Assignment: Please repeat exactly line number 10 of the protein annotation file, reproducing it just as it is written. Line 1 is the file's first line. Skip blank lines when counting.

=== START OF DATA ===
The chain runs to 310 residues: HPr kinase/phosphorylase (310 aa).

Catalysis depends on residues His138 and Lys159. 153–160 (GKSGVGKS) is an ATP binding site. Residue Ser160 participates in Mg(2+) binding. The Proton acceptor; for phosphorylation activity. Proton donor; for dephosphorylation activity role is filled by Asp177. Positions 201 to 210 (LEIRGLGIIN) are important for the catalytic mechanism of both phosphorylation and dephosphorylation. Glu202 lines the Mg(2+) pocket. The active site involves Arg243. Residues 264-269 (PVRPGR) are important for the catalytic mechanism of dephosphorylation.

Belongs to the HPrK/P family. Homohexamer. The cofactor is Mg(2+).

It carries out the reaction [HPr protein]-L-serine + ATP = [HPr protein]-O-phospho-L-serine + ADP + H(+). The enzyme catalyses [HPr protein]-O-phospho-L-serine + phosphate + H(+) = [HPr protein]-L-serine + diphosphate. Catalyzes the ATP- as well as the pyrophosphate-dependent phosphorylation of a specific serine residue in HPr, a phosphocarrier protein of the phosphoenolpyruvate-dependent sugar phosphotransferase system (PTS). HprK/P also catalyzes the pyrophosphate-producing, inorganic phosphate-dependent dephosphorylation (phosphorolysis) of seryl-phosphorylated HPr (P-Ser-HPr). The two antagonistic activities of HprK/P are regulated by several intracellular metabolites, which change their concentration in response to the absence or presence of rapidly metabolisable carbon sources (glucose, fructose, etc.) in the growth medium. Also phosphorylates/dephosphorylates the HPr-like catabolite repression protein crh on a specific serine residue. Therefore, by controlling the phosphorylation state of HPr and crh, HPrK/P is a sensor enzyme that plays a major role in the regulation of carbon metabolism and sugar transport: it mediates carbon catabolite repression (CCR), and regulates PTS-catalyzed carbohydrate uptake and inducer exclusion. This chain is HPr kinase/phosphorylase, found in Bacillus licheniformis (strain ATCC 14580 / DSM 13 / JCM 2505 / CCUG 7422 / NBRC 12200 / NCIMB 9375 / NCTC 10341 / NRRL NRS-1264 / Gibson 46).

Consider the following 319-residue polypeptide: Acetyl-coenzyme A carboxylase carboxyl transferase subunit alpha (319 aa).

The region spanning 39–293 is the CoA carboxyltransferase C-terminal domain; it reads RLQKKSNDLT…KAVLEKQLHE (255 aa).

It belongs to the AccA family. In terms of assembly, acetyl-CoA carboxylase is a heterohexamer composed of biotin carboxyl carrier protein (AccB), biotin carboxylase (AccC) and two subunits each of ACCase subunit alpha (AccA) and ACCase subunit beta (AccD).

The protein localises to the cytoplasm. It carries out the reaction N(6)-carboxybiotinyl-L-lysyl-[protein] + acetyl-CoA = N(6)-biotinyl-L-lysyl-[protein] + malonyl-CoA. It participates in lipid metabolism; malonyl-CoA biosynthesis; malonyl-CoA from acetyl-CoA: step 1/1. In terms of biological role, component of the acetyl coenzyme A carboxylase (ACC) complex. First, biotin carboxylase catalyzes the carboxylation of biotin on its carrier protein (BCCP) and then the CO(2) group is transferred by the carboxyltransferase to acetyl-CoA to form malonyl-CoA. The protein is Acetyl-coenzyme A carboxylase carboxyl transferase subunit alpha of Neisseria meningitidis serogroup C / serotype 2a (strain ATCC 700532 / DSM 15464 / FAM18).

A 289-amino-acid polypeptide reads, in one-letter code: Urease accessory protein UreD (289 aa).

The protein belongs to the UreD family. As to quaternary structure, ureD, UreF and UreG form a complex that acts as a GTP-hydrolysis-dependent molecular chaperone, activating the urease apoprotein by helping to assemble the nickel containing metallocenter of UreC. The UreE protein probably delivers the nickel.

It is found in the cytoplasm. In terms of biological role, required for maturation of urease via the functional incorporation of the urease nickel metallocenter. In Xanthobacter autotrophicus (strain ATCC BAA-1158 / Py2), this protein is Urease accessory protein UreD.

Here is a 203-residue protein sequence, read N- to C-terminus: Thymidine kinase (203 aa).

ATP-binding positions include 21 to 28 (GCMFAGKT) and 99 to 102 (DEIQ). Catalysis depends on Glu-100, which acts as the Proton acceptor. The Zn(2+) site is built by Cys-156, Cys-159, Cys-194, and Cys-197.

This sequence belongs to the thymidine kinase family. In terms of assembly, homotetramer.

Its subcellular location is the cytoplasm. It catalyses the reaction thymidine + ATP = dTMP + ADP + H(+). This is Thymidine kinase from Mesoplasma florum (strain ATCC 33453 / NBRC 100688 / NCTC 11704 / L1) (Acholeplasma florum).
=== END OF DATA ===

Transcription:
The protein belongs to the UreD family. As to quaternary structure, ureD, UreF and UreG form a complex that acts as a GTP-hydrolysis-dependent molecular chaperone, activating the urease apoprotein by helping to assemble the nickel containing metallocenter of UreC. The UreE protein probably delivers the nickel.